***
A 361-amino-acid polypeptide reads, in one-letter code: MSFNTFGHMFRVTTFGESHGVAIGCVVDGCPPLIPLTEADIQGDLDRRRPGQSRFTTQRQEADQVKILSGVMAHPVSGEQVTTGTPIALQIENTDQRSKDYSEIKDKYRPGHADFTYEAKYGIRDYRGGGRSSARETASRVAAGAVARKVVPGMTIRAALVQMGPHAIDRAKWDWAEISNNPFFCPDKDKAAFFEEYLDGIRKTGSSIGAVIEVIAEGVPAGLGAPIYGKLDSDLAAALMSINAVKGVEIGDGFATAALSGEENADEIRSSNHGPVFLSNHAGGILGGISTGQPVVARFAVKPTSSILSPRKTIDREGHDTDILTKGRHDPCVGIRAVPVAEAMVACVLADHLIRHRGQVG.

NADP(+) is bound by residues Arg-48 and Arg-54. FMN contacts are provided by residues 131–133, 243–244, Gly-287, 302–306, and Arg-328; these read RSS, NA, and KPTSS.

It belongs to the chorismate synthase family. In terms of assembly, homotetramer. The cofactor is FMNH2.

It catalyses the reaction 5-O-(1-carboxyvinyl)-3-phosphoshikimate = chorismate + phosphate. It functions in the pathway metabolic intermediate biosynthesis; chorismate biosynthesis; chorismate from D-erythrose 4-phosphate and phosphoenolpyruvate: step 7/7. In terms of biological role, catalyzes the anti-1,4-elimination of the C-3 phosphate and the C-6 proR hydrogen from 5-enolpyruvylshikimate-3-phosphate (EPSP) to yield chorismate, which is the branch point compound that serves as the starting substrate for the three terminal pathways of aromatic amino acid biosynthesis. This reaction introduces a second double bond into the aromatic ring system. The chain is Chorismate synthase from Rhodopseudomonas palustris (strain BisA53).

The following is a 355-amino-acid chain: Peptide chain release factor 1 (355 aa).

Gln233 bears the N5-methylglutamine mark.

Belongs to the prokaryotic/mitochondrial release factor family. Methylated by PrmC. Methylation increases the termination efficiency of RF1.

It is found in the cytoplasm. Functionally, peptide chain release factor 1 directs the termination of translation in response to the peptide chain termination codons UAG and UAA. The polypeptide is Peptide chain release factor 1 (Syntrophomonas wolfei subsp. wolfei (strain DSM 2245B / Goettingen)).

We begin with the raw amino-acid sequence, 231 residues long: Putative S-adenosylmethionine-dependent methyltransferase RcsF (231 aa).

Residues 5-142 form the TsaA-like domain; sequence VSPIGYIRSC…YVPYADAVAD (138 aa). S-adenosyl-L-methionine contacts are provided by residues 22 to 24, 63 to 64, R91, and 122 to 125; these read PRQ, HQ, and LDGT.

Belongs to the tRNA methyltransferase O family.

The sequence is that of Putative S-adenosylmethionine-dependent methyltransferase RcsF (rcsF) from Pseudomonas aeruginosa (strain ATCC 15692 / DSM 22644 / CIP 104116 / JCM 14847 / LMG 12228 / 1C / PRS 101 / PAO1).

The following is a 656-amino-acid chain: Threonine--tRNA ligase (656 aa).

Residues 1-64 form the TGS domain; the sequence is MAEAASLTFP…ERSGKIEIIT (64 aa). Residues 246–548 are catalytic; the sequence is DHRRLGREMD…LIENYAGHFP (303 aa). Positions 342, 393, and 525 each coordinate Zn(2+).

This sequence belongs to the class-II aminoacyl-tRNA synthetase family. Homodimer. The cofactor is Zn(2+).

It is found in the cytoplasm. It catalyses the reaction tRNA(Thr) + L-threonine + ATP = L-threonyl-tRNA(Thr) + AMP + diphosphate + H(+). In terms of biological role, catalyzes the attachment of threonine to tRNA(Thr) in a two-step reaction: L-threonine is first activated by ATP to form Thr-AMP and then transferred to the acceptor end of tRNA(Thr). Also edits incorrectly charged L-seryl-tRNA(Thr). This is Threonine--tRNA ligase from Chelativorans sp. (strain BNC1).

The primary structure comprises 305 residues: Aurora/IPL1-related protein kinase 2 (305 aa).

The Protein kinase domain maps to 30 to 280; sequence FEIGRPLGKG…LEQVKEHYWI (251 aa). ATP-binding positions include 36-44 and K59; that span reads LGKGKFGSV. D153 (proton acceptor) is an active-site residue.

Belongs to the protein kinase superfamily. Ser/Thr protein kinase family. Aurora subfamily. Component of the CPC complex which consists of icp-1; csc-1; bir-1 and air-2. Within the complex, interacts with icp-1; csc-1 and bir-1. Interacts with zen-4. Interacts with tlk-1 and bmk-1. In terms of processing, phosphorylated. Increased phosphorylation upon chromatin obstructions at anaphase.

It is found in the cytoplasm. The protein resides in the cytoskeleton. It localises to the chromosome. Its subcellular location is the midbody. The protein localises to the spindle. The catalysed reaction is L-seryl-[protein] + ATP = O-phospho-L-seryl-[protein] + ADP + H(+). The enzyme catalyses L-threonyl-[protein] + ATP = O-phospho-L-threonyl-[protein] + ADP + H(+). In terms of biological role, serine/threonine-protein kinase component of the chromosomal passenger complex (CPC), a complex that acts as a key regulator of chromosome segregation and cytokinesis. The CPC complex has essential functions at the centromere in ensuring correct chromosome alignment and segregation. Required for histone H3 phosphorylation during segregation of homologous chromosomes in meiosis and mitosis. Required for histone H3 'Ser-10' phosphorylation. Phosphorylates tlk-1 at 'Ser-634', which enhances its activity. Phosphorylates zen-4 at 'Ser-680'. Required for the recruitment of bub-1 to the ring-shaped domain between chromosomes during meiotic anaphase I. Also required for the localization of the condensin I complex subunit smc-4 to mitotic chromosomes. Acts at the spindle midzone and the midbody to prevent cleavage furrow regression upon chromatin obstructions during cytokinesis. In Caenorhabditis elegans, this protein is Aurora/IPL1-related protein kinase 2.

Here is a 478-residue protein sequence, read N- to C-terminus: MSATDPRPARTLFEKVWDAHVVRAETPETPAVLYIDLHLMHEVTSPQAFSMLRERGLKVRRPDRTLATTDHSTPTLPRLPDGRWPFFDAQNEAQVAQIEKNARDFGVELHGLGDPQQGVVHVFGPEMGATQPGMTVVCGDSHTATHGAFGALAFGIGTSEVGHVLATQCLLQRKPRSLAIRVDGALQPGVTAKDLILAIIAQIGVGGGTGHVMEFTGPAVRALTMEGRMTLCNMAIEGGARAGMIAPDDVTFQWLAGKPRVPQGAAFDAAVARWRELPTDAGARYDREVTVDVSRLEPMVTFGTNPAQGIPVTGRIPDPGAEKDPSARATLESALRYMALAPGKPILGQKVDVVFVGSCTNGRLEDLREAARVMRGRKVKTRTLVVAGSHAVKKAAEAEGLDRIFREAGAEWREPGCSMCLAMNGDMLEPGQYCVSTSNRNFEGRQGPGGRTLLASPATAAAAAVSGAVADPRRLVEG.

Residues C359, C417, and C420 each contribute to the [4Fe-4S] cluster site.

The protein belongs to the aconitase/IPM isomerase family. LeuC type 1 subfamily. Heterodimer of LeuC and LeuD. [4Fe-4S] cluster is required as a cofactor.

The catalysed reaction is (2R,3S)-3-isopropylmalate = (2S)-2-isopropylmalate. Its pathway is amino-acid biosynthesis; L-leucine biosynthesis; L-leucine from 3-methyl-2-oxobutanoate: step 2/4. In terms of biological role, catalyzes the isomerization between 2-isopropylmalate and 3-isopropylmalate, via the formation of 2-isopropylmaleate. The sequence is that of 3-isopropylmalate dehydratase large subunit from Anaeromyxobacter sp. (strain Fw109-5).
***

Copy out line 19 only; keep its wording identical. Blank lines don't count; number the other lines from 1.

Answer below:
Belongs to the protein kinase superfamily. Ser/Thr protein kinase family. Aurora subfamily. Component of the CPC complex which consists of icp-1; csc-1; bir-1 and air-2. Within the complex, interacts with icp-1; csc-1 and bir-1. Interacts with zen-4. Interacts with tlk-1 and bmk-1. In terms of processing, phosphorylated. Increased phosphorylation upon chromatin obstructions at anaphase.